The Fertner men indeed have a mental television or computer screen on which future events are foreseen. When Yussel’s father dies early in the novel he thereafter occupies Yussel’s screen, and the father-son dynamic becomes the novel’s central relationship.
Because he mistreated his first wife (Yussel’s mother), Yussel’s father—who appears wearing an array of silk pajamas and bathrobes and bearing a rod on his shoulders with doors at either end like a water carrier’s buckets—is stuck in purgatory, cannot reach paradise, and will not leave his son’s mental screen unless and until Yussel accepts and pursues his rabbinic vocation, gives up his material success, circumcises his heart, and cleaves to God’s will.
To accomplish that he will have to change his relationship to women and see them as fully human (Lerman’s feminist moral to the story) and thereby become fully human himself. One of the novel’s inconsistencies is that to atone for his father’s mistreatment of his mother Yussel must disobey his mother’s wish by fulfilling his father’s vocational desire.
Like their rivals Chabad Lubovitch, the Fertners’ fictional Hasidic sect reaches out to unaffiliated Jews. Yussel’s father’s Kansas City congregants are a collection of ne’er do wells and spiritual seekers referred to as the shmeggegies, the plural form of a Yiddish word meaning jerk, an idiot who doesn’t know he or she is an idiot and is unaware of the harm he or she inadvertently causes. Instead of assuming the helm of that insolvent congregation in the same location the paternal ghost instructs Yussel to form a new community in Moffat, Colorado.
Yussel quits his insurance job, sells his Mercedes Benz, and drives his father’s old Honda nicknamed The Shanda (Yiddish for embarrassment), leaving his wife Shoshanna and his children in Rockaway while he sets up the new community in Colorado. There he meets and falls in love with Lillywhite Stevie, a red haired neighbor, successful businesswoman, and daughter of a Jewish father and Lutheran mother, who wants to recite Kaddish at her father’s grave in Queens, NY, even though in Orthodox Judaism the prayer can only be recited by Jewish men within a quorum of Jewish men. He is also attracted to his father’s widow whose nickname is The Flower Child.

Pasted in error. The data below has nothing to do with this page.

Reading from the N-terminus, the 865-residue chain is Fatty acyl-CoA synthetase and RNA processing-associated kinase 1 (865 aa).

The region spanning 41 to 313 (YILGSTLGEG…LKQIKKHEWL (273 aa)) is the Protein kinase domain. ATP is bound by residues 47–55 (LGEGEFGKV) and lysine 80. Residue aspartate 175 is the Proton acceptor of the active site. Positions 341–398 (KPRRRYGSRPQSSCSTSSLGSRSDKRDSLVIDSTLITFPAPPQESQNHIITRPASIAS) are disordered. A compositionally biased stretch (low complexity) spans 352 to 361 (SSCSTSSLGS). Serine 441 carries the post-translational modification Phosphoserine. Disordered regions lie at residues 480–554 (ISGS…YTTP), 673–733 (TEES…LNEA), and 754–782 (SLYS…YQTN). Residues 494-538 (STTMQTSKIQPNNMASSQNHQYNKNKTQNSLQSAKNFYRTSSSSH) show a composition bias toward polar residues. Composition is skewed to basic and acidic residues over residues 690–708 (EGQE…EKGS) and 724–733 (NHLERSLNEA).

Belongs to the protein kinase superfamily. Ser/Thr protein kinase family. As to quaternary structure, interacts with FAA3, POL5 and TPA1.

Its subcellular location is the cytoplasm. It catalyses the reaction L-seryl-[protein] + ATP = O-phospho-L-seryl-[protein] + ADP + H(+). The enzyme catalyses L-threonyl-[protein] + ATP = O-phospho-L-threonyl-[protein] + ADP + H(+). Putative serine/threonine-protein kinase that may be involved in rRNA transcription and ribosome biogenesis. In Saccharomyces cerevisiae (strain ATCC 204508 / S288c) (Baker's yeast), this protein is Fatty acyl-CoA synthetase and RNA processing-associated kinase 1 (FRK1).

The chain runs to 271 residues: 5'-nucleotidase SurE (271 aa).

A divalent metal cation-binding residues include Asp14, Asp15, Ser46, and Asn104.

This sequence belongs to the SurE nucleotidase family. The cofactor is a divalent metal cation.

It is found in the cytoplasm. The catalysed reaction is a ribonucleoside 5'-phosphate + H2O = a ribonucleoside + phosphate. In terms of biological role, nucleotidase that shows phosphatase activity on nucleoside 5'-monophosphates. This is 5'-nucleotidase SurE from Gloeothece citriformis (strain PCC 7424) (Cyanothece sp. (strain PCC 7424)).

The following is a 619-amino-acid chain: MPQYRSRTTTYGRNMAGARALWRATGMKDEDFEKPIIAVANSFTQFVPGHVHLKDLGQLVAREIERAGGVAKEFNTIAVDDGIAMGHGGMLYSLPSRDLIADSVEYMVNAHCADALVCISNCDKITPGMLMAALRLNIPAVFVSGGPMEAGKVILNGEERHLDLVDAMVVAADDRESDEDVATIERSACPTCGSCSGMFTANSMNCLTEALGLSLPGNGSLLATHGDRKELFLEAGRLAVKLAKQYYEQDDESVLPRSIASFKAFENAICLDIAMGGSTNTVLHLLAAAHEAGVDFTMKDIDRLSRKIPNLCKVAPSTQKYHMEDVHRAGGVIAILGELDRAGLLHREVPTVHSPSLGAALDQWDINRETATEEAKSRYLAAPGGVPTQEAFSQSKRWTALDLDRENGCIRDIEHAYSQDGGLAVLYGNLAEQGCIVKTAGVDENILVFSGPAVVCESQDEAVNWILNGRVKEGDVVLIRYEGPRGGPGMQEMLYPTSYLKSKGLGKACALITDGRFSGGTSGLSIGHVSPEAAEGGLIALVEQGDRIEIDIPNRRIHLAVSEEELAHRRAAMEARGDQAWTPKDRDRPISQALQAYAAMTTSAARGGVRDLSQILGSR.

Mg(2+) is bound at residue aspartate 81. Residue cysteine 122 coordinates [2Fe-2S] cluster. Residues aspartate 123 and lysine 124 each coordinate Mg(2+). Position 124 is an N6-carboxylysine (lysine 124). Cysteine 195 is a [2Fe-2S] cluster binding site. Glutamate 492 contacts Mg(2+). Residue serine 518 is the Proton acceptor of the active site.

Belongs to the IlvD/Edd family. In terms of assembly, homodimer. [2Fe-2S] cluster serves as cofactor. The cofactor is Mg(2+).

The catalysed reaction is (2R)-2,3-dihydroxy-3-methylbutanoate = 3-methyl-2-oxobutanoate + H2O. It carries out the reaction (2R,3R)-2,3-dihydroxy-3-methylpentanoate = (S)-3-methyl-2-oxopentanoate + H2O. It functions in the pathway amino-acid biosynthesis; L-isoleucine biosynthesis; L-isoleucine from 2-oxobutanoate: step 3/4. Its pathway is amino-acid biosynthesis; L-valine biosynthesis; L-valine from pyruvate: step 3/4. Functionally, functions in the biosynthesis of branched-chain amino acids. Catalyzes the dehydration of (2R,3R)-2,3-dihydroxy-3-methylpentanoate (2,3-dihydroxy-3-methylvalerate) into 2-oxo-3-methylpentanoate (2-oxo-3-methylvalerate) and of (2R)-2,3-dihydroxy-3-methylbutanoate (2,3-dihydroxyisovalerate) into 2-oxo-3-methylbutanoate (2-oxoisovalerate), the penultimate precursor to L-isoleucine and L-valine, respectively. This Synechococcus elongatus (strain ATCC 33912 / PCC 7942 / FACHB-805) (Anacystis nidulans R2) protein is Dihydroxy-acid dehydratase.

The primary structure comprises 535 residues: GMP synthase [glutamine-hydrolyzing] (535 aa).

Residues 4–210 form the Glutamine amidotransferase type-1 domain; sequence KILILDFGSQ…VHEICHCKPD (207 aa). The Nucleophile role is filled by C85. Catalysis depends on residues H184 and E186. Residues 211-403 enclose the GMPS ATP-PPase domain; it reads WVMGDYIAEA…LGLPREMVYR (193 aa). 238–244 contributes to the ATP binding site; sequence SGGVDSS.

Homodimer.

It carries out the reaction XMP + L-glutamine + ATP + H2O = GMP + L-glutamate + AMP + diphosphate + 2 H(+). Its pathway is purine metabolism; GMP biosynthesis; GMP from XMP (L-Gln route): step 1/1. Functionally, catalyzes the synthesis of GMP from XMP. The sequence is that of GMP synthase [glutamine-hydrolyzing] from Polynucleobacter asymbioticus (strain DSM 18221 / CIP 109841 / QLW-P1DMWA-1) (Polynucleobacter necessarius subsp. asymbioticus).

“He didn’t understand what women saw in him, what they wanted from him. Worse than that he had learned in the past few days that he didn’t understand what he wanted from women. Didn’t he have a perfectly good wife? What was wrong with him, his penis going up and down like a flag every time she walked into the room, this Flower Child?”
Lillywhite asks The Flower Child about her husband’s son.
“His son? His son is like a beautiful woman who wears a veil. A veil of knots and angry colors. A thick veil. He hides from himself, from his own humanity. His father of blessed memory wasn’t frightened to be human.”
Yussel’s challenge is to treat all the women in his life fairly, openly, and honestly, but to do so he must be honest with himself and thus fully human. This review will not reveal how that transformation occurs, but finding out is an entertaining read. For good reason university and small press publishers want to keep this book in print and rescue its author from obscurity.